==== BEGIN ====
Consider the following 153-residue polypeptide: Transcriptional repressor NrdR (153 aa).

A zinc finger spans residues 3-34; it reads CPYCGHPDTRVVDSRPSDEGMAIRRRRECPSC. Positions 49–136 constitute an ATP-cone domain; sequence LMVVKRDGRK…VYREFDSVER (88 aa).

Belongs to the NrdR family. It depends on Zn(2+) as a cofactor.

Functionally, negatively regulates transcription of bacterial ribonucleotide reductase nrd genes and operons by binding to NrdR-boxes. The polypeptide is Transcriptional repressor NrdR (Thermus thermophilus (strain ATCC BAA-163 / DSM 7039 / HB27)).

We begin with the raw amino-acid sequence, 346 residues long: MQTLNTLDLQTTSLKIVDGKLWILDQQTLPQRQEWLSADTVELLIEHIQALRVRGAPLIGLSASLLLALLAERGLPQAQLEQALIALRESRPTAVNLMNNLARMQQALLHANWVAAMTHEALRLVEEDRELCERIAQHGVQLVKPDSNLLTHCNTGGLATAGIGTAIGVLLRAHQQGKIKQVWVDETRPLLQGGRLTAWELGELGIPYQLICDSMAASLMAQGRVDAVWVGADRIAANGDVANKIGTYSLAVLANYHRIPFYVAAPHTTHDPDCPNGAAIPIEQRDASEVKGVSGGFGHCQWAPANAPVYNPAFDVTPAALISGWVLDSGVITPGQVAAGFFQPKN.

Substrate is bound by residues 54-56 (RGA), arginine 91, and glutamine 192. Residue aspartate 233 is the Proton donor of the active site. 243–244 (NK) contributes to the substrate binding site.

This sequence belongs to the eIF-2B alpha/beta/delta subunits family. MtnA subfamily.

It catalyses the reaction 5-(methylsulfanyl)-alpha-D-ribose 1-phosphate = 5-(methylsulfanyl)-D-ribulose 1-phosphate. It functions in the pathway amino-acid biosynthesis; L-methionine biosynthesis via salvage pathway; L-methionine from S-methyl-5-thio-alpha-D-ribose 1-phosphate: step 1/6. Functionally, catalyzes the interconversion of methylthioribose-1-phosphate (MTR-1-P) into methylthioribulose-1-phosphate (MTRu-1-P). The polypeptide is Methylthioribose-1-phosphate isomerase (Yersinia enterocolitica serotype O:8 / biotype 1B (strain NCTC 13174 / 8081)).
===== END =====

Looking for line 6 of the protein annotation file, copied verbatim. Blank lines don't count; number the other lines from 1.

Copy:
Substrate is bound by residues 54-56 (RGA), arginine 91, and glutamine 192. Residue aspartate 233 is the Proton donor of the active site. 243–244 (NK) contributes to the substrate binding site.